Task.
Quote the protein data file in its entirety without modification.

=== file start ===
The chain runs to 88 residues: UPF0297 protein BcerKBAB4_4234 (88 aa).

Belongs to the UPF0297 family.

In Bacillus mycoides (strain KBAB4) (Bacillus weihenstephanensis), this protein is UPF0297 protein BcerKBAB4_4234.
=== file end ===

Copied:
The chain runs to 88 residues: UPF0297 protein BcerKBAB4_4234 (88 aa).

Belongs to the UPF0297 family.

In Bacillus mycoides (strain KBAB4) (Bacillus weihenstephanensis), this protein is UPF0297 protein BcerKBAB4_4234.